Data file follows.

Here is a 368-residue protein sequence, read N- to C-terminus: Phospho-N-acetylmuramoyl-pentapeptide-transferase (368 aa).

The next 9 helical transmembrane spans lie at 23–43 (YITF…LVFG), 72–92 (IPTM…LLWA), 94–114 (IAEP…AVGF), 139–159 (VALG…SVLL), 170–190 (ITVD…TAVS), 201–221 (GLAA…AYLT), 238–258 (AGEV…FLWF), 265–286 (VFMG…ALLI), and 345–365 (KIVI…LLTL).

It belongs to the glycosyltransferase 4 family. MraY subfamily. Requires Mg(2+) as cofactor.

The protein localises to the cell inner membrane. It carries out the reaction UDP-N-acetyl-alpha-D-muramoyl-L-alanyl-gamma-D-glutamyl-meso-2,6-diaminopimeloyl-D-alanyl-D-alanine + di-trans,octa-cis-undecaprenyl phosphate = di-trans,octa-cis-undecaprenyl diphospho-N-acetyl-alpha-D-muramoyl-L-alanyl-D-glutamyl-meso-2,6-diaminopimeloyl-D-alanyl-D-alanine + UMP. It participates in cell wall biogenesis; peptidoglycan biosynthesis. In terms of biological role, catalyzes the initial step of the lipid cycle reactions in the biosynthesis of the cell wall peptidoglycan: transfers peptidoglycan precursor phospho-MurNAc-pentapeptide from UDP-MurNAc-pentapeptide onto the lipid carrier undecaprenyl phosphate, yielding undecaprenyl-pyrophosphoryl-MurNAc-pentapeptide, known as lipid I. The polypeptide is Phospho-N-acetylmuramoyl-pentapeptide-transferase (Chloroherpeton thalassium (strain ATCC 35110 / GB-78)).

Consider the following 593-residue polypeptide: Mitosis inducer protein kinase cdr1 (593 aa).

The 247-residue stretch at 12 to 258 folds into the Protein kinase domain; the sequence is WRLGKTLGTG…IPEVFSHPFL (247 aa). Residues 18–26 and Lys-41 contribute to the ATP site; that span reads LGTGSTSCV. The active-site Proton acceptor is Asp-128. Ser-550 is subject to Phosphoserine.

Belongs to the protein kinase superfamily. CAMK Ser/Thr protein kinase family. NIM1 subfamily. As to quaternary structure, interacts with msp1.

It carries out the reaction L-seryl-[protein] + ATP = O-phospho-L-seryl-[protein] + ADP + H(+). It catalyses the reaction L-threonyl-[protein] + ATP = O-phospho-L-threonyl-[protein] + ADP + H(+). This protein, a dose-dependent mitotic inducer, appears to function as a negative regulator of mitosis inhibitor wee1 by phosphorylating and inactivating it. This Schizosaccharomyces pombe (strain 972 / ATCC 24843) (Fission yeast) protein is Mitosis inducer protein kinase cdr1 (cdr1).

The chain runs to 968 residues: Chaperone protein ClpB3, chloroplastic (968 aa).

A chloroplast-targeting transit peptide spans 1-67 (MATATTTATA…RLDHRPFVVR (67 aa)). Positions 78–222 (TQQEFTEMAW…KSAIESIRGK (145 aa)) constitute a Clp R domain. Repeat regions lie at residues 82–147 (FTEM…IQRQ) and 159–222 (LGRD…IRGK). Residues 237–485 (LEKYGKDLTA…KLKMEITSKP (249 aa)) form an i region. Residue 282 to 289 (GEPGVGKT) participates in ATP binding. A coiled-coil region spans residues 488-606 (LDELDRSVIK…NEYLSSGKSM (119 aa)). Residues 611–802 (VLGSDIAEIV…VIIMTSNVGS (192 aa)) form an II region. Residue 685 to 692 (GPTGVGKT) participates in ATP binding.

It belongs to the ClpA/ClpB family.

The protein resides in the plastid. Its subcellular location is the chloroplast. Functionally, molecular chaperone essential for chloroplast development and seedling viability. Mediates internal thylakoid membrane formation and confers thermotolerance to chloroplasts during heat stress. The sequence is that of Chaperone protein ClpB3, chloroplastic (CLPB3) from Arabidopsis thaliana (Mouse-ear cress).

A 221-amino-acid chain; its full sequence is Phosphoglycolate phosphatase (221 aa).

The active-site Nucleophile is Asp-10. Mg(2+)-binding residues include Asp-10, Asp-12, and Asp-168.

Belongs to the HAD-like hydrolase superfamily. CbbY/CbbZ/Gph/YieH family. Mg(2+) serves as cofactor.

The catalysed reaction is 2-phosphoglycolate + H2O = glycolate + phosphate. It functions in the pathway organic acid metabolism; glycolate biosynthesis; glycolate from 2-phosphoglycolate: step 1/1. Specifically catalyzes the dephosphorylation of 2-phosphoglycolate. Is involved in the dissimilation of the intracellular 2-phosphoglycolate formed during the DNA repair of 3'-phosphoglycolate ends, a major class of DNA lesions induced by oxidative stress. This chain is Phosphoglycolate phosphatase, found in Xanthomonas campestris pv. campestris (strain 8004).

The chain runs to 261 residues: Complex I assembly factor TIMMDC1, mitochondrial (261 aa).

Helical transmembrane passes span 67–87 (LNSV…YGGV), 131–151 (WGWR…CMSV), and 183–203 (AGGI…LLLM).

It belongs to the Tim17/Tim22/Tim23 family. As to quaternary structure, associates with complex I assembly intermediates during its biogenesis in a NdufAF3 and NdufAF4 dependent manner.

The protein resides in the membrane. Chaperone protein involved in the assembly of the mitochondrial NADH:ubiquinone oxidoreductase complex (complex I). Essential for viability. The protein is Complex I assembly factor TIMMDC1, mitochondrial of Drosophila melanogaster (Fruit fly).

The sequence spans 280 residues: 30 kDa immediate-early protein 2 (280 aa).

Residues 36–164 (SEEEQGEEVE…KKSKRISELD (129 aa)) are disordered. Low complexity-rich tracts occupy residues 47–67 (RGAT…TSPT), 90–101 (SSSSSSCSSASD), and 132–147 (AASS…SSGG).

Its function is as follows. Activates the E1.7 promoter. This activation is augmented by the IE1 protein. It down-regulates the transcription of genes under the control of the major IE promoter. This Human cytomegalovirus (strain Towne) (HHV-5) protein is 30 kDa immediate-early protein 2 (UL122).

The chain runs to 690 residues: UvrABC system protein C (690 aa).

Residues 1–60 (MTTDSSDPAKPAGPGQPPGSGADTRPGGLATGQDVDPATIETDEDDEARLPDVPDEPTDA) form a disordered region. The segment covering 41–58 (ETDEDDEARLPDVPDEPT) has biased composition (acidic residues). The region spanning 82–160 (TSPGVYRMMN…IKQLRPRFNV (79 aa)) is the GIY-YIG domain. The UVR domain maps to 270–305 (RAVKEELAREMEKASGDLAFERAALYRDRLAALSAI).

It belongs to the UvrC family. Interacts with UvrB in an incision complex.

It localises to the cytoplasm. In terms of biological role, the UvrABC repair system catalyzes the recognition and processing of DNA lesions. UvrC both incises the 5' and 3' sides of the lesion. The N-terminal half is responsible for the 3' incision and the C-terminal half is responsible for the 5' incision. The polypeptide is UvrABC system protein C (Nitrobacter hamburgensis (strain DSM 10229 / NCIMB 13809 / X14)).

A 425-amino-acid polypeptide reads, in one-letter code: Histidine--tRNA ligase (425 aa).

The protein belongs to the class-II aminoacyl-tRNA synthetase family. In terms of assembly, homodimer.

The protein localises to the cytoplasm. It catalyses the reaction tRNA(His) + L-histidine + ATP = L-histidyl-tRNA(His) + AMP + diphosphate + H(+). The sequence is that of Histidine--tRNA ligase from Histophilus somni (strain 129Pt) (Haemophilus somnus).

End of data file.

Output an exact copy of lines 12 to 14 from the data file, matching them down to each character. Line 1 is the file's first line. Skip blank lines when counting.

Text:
The protein resides in the plastid. Its subcellular location is the chloroplast. Functionally, molecular chaperone essential for chloroplast development and seedling viability. Mediates internal thylakoid membrane formation and confers thermotolerance to chloroplasts during heat stress. The sequence is that of Chaperone protein ClpB3, chloroplastic (CLPB3) from Arabidopsis thaliana (Mouse-ear cress).

A 221-amino-acid chain; its full sequence is Phosphoglycolate phosphatase (221 aa).

The active-site Nucleophile is Asp-10. Mg(2+)-binding residues include Asp-10, Asp-12, and Asp-168.